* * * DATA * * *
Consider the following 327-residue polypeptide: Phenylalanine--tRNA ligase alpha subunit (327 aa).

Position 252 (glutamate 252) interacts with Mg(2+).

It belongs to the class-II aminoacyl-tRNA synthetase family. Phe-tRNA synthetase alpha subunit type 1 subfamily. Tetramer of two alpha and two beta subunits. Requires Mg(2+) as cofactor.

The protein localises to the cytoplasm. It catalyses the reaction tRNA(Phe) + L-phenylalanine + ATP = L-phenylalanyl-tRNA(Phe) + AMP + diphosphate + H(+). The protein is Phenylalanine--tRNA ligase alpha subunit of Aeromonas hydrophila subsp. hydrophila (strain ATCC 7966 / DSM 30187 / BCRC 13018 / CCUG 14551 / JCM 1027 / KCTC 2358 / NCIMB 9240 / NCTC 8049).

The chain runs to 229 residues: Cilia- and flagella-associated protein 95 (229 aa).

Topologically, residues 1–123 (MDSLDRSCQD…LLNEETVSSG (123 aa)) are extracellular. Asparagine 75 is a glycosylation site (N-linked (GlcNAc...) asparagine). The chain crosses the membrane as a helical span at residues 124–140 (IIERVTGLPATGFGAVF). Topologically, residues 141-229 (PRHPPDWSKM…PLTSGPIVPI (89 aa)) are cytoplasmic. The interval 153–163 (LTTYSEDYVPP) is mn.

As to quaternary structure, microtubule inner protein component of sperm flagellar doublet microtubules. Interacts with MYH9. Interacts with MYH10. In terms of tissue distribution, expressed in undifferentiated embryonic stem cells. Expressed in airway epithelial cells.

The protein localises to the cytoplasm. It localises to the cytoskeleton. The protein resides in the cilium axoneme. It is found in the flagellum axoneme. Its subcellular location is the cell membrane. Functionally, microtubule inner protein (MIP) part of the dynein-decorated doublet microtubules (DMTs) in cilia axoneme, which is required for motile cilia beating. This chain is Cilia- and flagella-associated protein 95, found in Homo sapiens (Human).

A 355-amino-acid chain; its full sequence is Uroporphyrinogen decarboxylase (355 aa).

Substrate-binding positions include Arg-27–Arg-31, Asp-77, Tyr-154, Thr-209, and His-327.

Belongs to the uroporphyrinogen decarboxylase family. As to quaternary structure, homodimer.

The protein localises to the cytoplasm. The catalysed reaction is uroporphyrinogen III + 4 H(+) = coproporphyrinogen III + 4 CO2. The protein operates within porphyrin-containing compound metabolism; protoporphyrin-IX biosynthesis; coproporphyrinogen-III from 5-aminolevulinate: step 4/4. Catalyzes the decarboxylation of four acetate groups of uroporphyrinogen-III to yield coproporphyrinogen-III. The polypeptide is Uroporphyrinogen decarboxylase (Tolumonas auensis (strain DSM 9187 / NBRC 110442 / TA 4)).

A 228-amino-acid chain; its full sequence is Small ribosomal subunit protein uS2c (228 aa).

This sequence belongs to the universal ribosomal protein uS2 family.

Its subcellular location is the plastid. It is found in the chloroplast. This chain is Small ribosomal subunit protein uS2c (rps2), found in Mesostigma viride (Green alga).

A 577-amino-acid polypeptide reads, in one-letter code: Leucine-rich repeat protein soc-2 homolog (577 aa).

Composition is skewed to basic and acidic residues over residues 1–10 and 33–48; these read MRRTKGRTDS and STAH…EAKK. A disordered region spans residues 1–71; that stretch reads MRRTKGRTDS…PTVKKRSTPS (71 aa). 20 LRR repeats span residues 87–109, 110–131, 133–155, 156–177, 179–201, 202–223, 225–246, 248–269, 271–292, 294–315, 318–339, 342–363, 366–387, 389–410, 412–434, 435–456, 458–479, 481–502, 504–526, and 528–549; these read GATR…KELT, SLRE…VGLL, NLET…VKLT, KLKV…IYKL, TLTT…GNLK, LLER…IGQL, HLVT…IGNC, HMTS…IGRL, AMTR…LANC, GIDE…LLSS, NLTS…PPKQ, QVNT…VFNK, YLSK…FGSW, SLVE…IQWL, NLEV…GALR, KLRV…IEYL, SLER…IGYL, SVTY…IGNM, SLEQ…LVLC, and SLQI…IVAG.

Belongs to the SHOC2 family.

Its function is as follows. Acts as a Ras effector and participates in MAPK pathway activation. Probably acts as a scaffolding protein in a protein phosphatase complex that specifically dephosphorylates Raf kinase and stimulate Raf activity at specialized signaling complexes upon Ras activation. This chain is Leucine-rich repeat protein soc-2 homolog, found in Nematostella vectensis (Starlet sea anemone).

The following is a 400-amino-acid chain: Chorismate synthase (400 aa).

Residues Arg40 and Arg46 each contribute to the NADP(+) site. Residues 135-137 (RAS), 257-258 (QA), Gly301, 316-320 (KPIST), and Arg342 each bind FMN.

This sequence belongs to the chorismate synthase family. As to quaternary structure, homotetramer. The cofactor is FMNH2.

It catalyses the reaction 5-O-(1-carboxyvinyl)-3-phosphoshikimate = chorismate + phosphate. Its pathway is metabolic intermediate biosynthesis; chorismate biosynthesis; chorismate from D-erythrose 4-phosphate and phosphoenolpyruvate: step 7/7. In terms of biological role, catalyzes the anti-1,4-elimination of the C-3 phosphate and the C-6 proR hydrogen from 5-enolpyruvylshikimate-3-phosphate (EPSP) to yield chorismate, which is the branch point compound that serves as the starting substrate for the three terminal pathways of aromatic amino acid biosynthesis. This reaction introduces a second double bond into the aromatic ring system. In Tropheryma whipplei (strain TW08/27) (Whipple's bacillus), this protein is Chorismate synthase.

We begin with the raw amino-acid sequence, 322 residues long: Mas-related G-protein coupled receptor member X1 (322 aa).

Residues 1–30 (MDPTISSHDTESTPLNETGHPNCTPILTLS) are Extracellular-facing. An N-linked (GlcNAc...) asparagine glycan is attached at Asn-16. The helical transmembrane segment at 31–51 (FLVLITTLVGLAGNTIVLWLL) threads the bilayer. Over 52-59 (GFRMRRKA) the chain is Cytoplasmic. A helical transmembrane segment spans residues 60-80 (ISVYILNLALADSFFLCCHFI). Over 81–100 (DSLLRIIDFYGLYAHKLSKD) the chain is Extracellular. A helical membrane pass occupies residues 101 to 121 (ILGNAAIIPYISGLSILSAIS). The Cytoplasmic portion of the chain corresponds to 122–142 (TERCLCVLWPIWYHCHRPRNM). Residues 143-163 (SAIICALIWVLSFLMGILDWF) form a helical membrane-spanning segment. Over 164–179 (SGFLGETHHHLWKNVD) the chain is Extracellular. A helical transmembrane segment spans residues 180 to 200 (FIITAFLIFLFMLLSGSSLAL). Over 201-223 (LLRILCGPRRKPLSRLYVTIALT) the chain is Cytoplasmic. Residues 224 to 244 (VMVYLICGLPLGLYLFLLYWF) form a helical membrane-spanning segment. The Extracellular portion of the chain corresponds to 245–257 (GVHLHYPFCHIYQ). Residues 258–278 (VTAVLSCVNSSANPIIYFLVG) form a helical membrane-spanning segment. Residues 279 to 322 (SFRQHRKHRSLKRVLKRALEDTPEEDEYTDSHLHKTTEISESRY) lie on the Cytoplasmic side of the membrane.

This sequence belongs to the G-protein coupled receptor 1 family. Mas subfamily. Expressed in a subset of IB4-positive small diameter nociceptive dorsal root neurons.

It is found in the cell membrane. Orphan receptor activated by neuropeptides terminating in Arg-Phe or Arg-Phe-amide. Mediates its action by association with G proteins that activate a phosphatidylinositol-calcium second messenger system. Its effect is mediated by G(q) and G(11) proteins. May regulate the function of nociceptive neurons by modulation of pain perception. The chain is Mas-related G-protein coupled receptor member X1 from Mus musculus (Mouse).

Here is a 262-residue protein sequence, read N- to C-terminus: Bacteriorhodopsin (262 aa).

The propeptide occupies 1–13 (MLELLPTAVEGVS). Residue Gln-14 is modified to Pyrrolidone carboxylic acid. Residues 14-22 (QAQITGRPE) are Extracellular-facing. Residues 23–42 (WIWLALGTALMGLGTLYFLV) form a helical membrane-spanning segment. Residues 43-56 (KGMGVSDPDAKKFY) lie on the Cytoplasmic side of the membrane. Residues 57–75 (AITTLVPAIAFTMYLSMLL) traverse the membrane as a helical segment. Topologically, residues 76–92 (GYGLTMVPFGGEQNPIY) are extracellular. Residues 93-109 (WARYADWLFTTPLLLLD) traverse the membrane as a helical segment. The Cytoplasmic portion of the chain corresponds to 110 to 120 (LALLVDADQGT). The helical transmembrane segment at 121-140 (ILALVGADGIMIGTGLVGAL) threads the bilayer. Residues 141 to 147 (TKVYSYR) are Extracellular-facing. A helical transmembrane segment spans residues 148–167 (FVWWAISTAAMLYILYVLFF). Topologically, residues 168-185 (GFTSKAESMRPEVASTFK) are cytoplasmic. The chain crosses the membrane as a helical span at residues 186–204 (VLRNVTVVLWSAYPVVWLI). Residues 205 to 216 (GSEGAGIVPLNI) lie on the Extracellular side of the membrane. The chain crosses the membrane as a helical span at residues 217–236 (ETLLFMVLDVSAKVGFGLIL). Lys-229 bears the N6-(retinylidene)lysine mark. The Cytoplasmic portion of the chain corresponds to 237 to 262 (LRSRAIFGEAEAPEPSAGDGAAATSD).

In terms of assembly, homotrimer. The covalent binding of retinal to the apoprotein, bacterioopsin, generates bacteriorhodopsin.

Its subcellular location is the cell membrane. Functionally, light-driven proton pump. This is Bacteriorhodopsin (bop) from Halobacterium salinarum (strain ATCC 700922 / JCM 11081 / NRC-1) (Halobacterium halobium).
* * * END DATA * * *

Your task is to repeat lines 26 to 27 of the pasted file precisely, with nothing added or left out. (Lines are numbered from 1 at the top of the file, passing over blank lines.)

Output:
This sequence belongs to the G-protein coupled receptor 1 family. Mas subfamily. Expressed in a subset of IB4-positive small diameter nociceptive dorsal root neurons.

It is found in the cell membrane. Orphan receptor activated by neuropeptides terminating in Arg-Phe or Arg-Phe-amide. Mediates its action by association with G proteins that activate a phosphatidylinositol-calcium second messenger system. Its effect is mediated by G(q) and G(11) proteins. May regulate the function of nociceptive neurons by modulation of pain perception. The chain is Mas-related G-protein coupled receptor member X1 from Mus musculus (Mouse).